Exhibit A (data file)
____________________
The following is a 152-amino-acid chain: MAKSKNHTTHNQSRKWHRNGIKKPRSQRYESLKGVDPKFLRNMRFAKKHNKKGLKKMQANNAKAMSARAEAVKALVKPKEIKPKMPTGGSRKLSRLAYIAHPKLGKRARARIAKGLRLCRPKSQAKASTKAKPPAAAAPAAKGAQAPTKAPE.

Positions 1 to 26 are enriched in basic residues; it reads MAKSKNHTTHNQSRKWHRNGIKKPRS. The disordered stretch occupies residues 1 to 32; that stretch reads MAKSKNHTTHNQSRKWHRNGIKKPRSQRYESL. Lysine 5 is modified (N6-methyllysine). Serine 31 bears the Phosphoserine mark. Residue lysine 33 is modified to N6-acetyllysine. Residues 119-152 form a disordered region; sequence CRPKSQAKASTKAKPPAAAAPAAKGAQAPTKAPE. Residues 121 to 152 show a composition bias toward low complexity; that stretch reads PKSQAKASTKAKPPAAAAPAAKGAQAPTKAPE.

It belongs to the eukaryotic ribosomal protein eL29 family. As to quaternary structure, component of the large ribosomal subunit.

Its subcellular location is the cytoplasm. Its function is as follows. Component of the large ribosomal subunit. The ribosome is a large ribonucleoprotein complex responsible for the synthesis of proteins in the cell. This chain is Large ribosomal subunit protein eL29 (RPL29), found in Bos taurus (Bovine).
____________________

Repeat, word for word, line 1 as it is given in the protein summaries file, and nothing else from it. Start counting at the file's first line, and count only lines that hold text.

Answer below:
The following is a 152-amino-acid chain: MAKSKNHTTHNQSRKWHRNGIKKPRSQRYESLKGVDPKFLRNMRFAKKHNKKGLKKMQANNAKAMSARAEAVKALVKPKEIKPKMPTGGSRKLSRLAYIAHPKLGKRARARIAKGLRLCRPKSQAKASTKAKPPAAAAPAAKGAQAPTKAPE.